The product life cycle – Principles of Marketing

product life cycle

The product life cycle

New product development is the development of original products, product improvements, product modifications and new brands through the firm’s own product development efforts. New products are essential for the continuation of the company. New products aren’t easy to find. There are eight major steps in the product development process.



  1. Idea generation: the systematic search for new-product ideas. Ideas can be found via internal sources, but also external idea sources. These can be distributors, suppliers, but also competitors. Crowdsourcing means inviting broad communities of people – customers, employees, independent scientists and researchers and even the public at large – into the new-product innovation process.
  2. Idea screening: screening new-product ideas to spot good ideas and drop poor ones as soon as possible.
  3. Concept development and testing. Product concept is a detailed version of the new product idea stated in meaningful consumer terms. Concept testing means testing new product concepts with a group of target consumers to find out if the concepts have strong consumer appeal.
  4. Marketing strategy development: designing an initial marketing strategy for a new product based on the product concept. It consists of three parts: describing the target market and value proposition, outlining the budgets and lastly describing the long-term marketing mix strategy.
  5. Business analysis is a review of the sales, cost and profit projections for a new product to find out whether these factors satisfy the company’s objectives.
  6. Product development: developing the product concept into a physical product to ensure that the product idea can be turned into a workable market offering.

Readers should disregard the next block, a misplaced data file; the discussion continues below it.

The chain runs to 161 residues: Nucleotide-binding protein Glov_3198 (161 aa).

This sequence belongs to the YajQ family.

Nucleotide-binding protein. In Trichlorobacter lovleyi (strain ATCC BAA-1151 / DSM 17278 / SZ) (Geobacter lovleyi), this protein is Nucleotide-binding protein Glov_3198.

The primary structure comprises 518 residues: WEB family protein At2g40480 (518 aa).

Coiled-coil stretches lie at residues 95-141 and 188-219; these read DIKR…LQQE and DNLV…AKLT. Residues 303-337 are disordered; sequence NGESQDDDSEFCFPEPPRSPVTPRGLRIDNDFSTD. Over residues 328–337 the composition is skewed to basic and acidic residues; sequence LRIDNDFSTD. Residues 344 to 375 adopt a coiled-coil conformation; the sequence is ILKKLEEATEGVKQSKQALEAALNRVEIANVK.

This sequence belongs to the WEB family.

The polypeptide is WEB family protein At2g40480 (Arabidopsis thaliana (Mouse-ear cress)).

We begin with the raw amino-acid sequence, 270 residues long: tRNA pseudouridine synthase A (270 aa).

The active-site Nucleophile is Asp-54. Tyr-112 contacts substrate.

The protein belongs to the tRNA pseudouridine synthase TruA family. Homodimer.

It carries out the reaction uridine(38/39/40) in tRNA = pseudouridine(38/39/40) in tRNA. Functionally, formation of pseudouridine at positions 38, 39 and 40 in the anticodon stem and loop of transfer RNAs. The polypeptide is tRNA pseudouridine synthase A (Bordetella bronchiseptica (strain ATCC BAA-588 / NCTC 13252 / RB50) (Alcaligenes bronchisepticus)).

7. Test marketing: the stage of new product development in which the product and its proposed marketing programme are tested in realistic market settings. This can be done in both controlled test markets and simulated test markets.
  8. Commercialisation: introducing a new product into the market.




Customer-centred new product development: new product development that focuses on finding new ways to solve customer problems and create more customer satisfying experiences. Team-based new product development is an approach to developing new products in which various company departments work closely together, overlapping the steps in the product development process to save time and increase effectiveness. Systematic new product development is preferred over haphazard and compartmentalised development. Innovation can be messy and difficult to manage, especially in turbulent times.

The product life cycle (PLC) is the course of product’s sales and profits over its lifetime. It involves five distinct stages:

  1. Product development: development of the idea without any sales.
  2. Introduction: slow sales growth when the product is introduced.
  3. Growth: period of rapid acceptance.
  4. Maturity: period of sale slowdown because of acceptance by most potential buyers.
  5. Decline: the period when sales fall and the profit drops.





The PLC concept can also be applied to styles, fashions and fads. A style is a basic and distinctive mode of expression. Fashion is a currently accepted or popular style in a given field. Fad is temporary period of unusually high sales driven by consumer enthusiasm and immediate product or brand popularity. Companies must continually innovate to keep up with the cycle. There are different strategies for each stage.

The introduction stage is the PLC stage in which a new product is first distributed and made available for purchase. Profits are generally low and the initial strategy must be consistent with product positioning.

The growth stage is the stage in which a product’s sales start climbing quickly. Profits increase and the firm faces a trade-off between high market share and high current profit.

In the maturity stage, products sales are growing slowly or level off. The company tries to increase consumption by finding new consumers, also known as modifying the market. The company might also try to modify the product by changing characteristics.

In the decline stage, the product’s sales are declining or dropping to zero. Management might decide to maintain the brand, reposition it or drop a product from the line.

When introducing product in international markets, it must be decided which products to offer in which countries and how these product should be adapted. Packaging issues can be subtle, from translating issues to different meanings of logos.



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